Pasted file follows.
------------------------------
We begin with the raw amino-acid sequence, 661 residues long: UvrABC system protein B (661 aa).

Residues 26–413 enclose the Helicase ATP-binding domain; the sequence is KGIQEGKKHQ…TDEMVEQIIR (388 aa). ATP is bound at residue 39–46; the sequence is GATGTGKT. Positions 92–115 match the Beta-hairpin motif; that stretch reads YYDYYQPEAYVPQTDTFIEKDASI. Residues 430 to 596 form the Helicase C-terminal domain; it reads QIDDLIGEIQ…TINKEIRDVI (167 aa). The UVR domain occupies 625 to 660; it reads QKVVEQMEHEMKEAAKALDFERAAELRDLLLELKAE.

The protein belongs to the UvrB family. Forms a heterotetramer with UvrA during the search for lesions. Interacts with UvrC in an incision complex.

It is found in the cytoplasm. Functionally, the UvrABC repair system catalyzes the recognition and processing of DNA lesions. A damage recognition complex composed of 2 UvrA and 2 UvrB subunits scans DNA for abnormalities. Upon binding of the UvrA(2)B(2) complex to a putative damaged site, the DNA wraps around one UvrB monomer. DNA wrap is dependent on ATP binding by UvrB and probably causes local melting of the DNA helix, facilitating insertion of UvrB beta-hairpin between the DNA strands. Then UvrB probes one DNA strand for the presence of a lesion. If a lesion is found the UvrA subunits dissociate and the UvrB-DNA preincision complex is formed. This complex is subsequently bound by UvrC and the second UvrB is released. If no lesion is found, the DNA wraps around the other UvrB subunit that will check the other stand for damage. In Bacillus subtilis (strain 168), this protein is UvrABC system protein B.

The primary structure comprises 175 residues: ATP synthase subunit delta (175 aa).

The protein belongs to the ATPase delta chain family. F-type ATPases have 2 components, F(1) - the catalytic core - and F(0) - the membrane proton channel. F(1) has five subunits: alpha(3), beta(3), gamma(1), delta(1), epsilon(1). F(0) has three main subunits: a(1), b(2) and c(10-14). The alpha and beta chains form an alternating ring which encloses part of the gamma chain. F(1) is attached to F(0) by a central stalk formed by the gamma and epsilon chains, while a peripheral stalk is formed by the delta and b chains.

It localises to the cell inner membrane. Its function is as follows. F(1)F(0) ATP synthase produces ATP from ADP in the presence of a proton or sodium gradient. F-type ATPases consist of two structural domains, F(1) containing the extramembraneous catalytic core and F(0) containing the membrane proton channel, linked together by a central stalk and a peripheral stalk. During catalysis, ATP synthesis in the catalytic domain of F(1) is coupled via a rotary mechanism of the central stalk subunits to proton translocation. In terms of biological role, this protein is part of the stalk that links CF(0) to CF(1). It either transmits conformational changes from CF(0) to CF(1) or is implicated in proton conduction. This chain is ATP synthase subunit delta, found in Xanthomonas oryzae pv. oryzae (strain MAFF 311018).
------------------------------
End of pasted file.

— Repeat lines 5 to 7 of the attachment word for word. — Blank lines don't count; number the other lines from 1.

The primary structure comprises 175 residues: ATP synthase subunit delta (175 aa).

The protein belongs to the ATPase delta chain family. F-type ATPases have 2 components, F(1) - the catalytic core - and F(0) - the membrane proton channel. F(1) has five subunits: alpha(3), beta(3), gamma(1), delta(1), epsilon(1). F(0) has three main subunits: a(1), b(2) and c(10-14). The alpha and beta chains form an alternating ring which encloses part of the gamma chain. F(1) is attached to F(0) by a central stalk formed by the gamma and epsilon chains, while a peripheral stalk is formed by the delta and b chains.

It localises to the cell inner membrane. Its function is as follows. F(1)F(0) ATP synthase produces ATP from ADP in the presence of a proton or sodium gradient. F-type ATPases consist of two structural domains, F(1) containing the extramembraneous catalytic core and F(0) containing the membrane proton channel, linked together by a central stalk and a peripheral stalk. During catalysis, ATP synthesis in the catalytic domain of F(1) is coupled via a rotary mechanism of the central stalk subunits to proton translocation. In terms of biological role, this protein is part of the stalk that links CF(0) to CF(1). It either transmits conformational changes from CF(0) to CF(1) or is implicated in proton conduction. This chain is ATP synthase subunit delta, found in Xanthomonas oryzae pv. oryzae (strain MAFF 311018).